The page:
Ferrum College senior wins Young Farmers Collegiate Discussion Meet
Ryan Gobble, a senior at Ferrum College, earned first place in Virginia Farm Bureau Federation’s 16th Annual Collegiate Young Farmers Discussion Meet, held Nov. 10 at Ferrum College.
First runner-up was Maddie Moore, a senior at Virginia Tech. Other finalists were Stephanie Staats and Josie Stanberry, also seniors at Ferrum.
The Collegiate Discussion Meet competition is designed to simulate a roundtable committee meeting in which discussion, cooperation and active participation are expected from each contestant. Competitors are judged on their discussion skills, understanding of important agricultural issues and ability to build consensus.
In this year’s competition, eight Virginia-based college students discussed four pre-determined topics—strengthening collaboration between farmers and elected leaders; advancing sustainability goals with market-based solutions; engaging diverse agricultural communities; and addressing water management challenges.
In the final round, the four finalists shared ideas on helping young farmers access the necessary capital to start and grow their operations.
Participants explored ways to “get the young farmer that may not have a traditional agriculture background the opportunity to be on the farm, as well as continue to farm,” Gobble said.
“As someone who doesn’t come from a traditional agriculture background, it’s extremely daunting to look into production agriculture because of the financial side,” Moore said. “We want to make sure there’s curriculum and resources available to teach farmers how to make sound financial decisions.”
Participants highlighted programs like The Farm Credit Knowledge Center, which offers curriculum on accessing capital, business planning, farm management and more for both young farmers and high school students.
“I think that’s so important, because with agriculture, you’re teaching so many lifelong skills,” Moore said.
Gobble added that the global population is anticipated to grow significantly by 2050—likely requiring farmers to produce over 36% more goods than farmers today.
“That task will be on the young agriculturalists of tomorrow, so helping them is going to be imperative to making sure that we have enough food, fiber and fuel for our growing world,” he said.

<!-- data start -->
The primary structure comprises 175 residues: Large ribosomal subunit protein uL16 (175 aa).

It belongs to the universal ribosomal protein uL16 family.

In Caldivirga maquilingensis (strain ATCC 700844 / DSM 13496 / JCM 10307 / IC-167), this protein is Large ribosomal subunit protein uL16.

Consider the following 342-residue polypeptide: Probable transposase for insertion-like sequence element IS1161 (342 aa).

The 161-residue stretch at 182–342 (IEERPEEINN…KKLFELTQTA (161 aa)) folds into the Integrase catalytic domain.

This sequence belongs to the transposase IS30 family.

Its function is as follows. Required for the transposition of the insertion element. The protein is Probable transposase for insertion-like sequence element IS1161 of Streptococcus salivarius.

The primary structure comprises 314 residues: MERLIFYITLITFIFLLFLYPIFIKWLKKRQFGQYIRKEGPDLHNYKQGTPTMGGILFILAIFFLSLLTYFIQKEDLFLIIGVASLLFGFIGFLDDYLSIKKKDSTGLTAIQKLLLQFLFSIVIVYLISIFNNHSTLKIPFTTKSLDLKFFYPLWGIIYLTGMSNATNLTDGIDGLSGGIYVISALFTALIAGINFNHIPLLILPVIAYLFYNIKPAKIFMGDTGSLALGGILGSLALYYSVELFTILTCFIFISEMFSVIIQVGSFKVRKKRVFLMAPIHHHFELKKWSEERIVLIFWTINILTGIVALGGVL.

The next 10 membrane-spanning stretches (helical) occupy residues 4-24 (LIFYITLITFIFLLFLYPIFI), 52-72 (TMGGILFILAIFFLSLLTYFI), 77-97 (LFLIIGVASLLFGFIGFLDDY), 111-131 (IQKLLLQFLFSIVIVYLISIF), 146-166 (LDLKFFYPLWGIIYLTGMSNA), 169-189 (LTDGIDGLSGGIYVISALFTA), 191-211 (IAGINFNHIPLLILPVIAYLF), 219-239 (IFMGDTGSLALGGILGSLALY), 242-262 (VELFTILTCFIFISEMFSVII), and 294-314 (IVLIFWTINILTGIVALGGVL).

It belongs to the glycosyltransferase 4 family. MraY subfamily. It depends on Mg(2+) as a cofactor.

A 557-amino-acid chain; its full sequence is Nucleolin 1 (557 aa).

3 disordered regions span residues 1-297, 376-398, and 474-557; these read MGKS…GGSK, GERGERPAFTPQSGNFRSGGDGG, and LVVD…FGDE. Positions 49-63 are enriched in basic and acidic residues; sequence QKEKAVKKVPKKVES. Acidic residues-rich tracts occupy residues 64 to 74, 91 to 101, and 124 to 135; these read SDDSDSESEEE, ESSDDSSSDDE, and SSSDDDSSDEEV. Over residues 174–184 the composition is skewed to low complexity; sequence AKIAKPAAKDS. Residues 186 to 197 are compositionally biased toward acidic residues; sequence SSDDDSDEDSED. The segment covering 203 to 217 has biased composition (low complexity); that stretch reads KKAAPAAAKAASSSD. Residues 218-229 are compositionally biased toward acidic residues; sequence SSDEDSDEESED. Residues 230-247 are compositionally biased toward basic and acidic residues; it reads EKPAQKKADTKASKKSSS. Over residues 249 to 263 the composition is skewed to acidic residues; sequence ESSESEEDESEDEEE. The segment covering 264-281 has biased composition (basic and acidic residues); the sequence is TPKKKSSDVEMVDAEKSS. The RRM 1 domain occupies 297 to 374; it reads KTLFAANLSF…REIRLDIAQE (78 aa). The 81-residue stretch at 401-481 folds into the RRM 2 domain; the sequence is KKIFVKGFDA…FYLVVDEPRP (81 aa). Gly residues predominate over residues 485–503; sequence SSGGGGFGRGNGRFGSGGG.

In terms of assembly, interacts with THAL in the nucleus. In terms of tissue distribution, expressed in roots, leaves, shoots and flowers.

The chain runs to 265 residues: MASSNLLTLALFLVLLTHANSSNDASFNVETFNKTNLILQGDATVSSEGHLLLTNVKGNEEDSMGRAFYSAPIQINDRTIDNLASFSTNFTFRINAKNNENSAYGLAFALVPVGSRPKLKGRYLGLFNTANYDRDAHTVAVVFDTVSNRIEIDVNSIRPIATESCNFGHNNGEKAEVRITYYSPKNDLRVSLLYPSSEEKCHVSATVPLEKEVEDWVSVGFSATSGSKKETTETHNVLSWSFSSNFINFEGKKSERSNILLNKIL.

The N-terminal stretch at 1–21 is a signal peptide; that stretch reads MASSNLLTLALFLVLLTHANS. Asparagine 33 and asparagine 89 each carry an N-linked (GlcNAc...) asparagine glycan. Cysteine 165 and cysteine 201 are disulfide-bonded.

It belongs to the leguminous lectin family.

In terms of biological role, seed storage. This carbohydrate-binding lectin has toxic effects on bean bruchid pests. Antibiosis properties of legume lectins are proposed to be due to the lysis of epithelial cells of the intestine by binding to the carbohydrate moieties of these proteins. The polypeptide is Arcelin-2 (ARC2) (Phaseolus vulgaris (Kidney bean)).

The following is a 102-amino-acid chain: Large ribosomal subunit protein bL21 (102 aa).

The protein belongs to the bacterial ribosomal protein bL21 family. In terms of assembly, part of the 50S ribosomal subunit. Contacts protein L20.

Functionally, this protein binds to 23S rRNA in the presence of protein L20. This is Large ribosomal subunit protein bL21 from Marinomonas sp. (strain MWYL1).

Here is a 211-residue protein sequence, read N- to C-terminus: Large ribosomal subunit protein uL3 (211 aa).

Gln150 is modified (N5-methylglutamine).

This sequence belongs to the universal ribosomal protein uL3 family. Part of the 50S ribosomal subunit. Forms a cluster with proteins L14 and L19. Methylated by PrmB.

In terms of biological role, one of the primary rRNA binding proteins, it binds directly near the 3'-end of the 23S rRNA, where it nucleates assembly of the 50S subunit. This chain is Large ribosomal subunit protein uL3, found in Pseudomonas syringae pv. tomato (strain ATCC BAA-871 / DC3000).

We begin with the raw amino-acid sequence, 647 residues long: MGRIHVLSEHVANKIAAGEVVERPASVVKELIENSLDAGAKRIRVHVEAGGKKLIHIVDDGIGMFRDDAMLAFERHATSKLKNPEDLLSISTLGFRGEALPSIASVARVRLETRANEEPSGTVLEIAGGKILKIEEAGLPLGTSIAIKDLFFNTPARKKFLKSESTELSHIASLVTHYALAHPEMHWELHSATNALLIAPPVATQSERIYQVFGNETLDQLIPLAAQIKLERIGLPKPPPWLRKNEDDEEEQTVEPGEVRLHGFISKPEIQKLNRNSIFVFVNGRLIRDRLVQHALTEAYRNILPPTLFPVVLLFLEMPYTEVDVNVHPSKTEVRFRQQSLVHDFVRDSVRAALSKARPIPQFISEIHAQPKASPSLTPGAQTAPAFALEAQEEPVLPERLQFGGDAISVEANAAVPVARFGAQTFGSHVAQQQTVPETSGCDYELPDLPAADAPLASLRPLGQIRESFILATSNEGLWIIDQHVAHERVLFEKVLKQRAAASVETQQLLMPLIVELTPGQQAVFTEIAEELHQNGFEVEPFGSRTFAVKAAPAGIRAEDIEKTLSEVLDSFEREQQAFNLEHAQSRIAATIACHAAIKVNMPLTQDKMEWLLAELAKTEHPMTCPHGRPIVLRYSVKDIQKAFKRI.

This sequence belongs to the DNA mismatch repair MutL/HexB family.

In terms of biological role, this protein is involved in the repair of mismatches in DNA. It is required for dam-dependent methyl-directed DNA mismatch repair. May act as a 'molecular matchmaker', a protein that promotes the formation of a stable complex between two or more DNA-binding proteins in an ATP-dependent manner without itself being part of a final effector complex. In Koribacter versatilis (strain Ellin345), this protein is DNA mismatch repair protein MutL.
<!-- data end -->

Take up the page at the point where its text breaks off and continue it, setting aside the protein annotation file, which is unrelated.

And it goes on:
Gobble, who grew up in Washington County, is majoring in agricultural sciences and minoring in agribusiness, biology and health and educational studies. He’s considering graduate school and a possible career in agricultural advocacy and education.
He fostered a lifelong passion for agriculture while growing up on his family’s farm and participating in local 4-H activities and FFA chapters. He has competed in two previous Collegiate Young Farmers Discussion Meets.
“If you have a passion for agriculture, your voice needs to be heard, and this is an excellent way to talk about the issues we see and make a positive impact on the future,” Gobble said.
Runner-up Moore is majoring in agricultural sciences and minoring in leadership and social change, with future career goals in agricultural advocacy and education. She also grew up in Washington County and found a passion for agriculture in FFA and through various leadership roles.
She competed in a previous Collegiate Young Farmers Discussion Meet.
The state winner is awarded a $500 prize courtesy of Southern Farm Life Insurance Co. and VFBF Young Farmers. Gobble also can receive up to $2,000 in scholarships, and he and Moore earned travel packages to the 2024 American Farm Bureau Federation Young Farmers & Ranchers Collegiate Discussion Meet, to be held in March in Omaha, Nebraska. All competitors earned cash prizes from VFBF.
With almost 135,000 members in 88 county Farm Bureaus, VFBF is Virginia’s largest farmers’ advocacy group. Farm Bureau is a non-governmental, nonpartisan, voluntary organization committed to supporting Virginia’s agriculture industry.
Contact Pam Wiley, vice president of communications, at 804-291-6315.